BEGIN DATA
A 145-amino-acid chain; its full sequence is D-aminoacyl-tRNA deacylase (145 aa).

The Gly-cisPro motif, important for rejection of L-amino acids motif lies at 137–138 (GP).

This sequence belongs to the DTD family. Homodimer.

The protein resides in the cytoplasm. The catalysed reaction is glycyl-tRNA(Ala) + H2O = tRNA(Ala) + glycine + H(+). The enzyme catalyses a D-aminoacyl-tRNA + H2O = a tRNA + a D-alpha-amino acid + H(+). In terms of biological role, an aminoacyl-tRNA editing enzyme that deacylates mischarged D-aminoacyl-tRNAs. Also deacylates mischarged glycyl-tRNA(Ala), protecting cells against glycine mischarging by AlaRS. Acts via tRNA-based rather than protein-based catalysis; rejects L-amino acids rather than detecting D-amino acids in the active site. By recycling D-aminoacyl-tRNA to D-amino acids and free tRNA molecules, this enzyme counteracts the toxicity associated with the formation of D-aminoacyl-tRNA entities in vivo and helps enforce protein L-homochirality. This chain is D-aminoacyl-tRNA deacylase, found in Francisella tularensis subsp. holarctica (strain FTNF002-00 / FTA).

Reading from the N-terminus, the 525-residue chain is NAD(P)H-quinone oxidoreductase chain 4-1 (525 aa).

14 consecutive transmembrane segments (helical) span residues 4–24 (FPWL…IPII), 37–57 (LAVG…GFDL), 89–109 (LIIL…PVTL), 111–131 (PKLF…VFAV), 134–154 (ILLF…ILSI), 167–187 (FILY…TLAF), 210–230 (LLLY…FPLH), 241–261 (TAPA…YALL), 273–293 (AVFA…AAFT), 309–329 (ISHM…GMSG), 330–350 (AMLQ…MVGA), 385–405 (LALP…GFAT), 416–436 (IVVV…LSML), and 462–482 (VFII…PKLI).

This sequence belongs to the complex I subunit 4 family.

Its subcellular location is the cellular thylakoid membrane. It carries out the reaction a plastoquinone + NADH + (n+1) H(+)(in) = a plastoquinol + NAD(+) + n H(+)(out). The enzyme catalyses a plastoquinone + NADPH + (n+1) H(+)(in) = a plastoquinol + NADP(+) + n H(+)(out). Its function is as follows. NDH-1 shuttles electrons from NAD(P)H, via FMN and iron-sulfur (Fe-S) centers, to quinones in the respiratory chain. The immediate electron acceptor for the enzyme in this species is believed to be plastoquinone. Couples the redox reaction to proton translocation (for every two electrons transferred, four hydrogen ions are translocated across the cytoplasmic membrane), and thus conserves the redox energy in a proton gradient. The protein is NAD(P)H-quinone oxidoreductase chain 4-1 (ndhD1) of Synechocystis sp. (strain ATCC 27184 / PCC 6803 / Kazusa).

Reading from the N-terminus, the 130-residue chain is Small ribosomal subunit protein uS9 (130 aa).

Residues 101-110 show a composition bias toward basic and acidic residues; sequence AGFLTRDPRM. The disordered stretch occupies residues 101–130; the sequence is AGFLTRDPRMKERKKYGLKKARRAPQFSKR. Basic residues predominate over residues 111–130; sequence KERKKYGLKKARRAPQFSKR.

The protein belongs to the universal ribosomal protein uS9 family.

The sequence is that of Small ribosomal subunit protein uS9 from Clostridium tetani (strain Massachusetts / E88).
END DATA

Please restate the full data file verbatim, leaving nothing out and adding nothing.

A 145-amino-acid chain; its full sequence is D-aminoacyl-tRNA deacylase (145 aa).

The Gly-cisPro motif, important for rejection of L-amino acids motif lies at 137–138 (GP).

This sequence belongs to the DTD family. Homodimer.

The protein resides in the cytoplasm. The catalysed reaction is glycyl-tRNA(Ala) + H2O = tRNA(Ala) + glycine + H(+). The enzyme catalyses a D-aminoacyl-tRNA + H2O = a tRNA + a D-alpha-amino acid + H(+). In terms of biological role, an aminoacyl-tRNA editing enzyme that deacylates mischarged D-aminoacyl-tRNAs. Also deacylates mischarged glycyl-tRNA(Ala), protecting cells against glycine mischarging by AlaRS. Acts via tRNA-based rather than protein-based catalysis; rejects L-amino acids rather than detecting D-amino acids in the active site. By recycling D-aminoacyl-tRNA to D-amino acids and free tRNA molecules, this enzyme counteracts the toxicity associated with the formation of D-aminoacyl-tRNA entities in vivo and helps enforce protein L-homochirality. This chain is D-aminoacyl-tRNA deacylase, found in Francisella tularensis subsp. holarctica (strain FTNF002-00 / FTA).

Reading from the N-terminus, the 525-residue chain is NAD(P)H-quinone oxidoreductase chain 4-1 (525 aa).

14 consecutive transmembrane segments (helical) span residues 4–24 (FPWL…IPII), 37–57 (LAVG…GFDL), 89–109 (LIIL…PVTL), 111–131 (PKLF…VFAV), 134–154 (ILLF…ILSI), 167–187 (FILY…TLAF), 210–230 (LLLY…FPLH), 241–261 (TAPA…YALL), 273–293 (AVFA…AAFT), 309–329 (ISHM…GMSG), 330–350 (AMLQ…MVGA), 385–405 (LALP…GFAT), 416–436 (IVVV…LSML), and 462–482 (VFII…PKLI).

This sequence belongs to the complex I subunit 4 family.

Its subcellular location is the cellular thylakoid membrane. It carries out the reaction a plastoquinone + NADH + (n+1) H(+)(in) = a plastoquinol + NAD(+) + n H(+)(out). The enzyme catalyses a plastoquinone + NADPH + (n+1) H(+)(in) = a plastoquinol + NADP(+) + n H(+)(out). Its function is as follows. NDH-1 shuttles electrons from NAD(P)H, via FMN and iron-sulfur (Fe-S) centers, to quinones in the respiratory chain. The immediate electron acceptor for the enzyme in this species is believed to be plastoquinone. Couples the redox reaction to proton translocation (for every two electrons transferred, four hydrogen ions are translocated across the cytoplasmic membrane), and thus conserves the redox energy in a proton gradient. The protein is NAD(P)H-quinone oxidoreductase chain 4-1 (ndhD1) of Synechocystis sp. (strain ATCC 27184 / PCC 6803 / Kazusa).

Reading from the N-terminus, the 130-residue chain is Small ribosomal subunit protein uS9 (130 aa).

Residues 101-110 show a composition bias toward basic and acidic residues; sequence AGFLTRDPRM. The disordered stretch occupies residues 101–130; the sequence is AGFLTRDPRMKERKKYGLKKARRAPQFSKR. Basic residues predominate over residues 111–130; sequence KERKKYGLKKARRAPQFSKR.

The protein belongs to the universal ribosomal protein uS9 family.

The sequence is that of Small ribosomal subunit protein uS9 from Clostridium tetani (strain Massachusetts / E88).